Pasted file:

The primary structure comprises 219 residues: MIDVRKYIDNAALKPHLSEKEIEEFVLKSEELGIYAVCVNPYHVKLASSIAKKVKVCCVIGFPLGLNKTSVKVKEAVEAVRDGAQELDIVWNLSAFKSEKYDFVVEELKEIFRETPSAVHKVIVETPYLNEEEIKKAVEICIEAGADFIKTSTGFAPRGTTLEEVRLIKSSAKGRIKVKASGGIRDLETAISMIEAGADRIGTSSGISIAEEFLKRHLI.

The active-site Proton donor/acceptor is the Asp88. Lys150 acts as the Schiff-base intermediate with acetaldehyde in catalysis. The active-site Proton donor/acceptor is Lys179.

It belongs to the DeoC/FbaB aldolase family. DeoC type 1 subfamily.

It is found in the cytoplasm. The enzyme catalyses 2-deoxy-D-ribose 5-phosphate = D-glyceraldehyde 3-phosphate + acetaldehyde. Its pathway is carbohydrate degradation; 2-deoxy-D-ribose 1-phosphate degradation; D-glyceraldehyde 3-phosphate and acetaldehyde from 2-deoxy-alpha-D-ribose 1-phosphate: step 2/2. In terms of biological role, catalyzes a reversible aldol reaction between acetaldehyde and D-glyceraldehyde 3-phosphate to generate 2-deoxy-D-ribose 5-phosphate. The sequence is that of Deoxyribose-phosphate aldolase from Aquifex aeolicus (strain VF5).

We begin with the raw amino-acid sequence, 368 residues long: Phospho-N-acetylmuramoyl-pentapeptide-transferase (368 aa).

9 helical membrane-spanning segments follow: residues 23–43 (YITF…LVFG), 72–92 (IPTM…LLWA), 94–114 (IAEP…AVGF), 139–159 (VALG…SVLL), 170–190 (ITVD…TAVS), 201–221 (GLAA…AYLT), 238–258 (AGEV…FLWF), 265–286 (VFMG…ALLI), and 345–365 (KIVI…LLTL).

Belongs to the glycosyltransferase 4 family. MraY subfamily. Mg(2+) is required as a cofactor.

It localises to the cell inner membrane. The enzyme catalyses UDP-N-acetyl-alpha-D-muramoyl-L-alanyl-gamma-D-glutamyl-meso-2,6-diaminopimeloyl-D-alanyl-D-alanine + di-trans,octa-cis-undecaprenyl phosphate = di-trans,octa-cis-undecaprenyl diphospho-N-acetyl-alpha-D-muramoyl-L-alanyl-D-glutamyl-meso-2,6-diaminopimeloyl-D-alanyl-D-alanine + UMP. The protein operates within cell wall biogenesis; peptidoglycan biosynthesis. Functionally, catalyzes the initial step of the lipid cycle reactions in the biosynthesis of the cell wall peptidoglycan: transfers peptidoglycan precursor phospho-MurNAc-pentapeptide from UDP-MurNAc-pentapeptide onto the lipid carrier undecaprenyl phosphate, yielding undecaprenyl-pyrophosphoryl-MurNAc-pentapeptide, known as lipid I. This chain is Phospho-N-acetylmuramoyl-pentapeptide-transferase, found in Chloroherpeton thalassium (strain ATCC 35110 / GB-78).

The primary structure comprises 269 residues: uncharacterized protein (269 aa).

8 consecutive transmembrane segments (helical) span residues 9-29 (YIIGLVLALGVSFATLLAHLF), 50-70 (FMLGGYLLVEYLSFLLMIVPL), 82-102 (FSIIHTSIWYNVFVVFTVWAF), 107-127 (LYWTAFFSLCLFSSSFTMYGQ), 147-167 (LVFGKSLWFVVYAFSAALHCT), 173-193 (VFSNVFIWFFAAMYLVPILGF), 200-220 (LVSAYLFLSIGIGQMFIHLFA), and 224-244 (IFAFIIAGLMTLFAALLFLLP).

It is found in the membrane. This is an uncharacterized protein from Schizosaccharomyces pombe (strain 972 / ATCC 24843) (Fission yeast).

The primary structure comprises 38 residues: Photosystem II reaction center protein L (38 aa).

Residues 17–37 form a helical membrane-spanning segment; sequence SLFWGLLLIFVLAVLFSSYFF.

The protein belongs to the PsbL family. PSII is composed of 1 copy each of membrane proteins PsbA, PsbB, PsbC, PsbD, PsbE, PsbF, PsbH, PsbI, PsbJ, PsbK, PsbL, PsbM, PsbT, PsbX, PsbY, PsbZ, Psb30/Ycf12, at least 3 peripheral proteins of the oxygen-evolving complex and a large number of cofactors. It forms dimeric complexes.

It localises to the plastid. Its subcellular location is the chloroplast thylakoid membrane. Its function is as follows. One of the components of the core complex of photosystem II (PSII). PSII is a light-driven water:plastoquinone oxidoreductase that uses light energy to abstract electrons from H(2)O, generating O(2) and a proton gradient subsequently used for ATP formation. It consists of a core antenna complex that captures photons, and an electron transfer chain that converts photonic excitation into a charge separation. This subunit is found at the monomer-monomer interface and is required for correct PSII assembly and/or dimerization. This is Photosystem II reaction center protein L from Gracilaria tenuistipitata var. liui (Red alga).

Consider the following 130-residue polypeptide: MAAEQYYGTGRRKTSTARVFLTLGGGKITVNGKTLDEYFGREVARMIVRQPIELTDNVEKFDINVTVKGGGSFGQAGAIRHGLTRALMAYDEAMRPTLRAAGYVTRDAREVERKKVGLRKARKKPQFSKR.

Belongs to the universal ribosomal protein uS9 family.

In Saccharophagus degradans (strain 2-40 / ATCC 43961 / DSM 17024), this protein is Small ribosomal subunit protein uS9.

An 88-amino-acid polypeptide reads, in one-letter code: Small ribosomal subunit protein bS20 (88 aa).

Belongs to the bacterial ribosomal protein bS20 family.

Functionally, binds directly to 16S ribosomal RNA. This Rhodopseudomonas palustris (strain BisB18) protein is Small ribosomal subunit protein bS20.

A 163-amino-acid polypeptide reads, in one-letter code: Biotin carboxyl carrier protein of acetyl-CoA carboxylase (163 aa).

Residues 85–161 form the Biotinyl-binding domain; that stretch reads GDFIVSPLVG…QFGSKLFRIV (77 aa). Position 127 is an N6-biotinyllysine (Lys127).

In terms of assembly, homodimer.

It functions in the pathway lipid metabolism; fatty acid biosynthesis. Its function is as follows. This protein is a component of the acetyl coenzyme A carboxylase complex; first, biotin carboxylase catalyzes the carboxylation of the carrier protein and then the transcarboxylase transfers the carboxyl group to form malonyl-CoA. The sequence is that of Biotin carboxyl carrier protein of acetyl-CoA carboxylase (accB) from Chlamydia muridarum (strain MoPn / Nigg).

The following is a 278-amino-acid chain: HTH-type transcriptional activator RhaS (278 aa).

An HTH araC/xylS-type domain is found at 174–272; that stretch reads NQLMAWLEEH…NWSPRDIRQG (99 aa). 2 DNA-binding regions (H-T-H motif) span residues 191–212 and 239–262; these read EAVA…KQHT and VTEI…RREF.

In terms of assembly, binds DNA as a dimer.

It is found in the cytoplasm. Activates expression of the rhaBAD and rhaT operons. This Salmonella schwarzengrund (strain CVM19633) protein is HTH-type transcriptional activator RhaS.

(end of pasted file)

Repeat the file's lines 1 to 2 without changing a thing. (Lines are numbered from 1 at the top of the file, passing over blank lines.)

The primary structure comprises 219 residues: MIDVRKYIDNAALKPHLSEKEIEEFVLKSEELGIYAVCVNPYHVKLASSIAKKVKVCCVIGFPLGLNKTSVKVKEAVEAVRDGAQELDIVWNLSAFKSEKYDFVVEELKEIFRETPSAVHKVIVETPYLNEEEIKKAVEICIEAGADFIKTSTGFAPRGTTLEEVRLIKSSAKGRIKVKASGGIRDLETAISMIEAGADRIGTSSGISIAEEFLKRHLI.

The active-site Proton donor/acceptor is the Asp88. Lys150 acts as the Schiff-base intermediate with acetaldehyde in catalysis. The active-site Proton donor/acceptor is Lys179.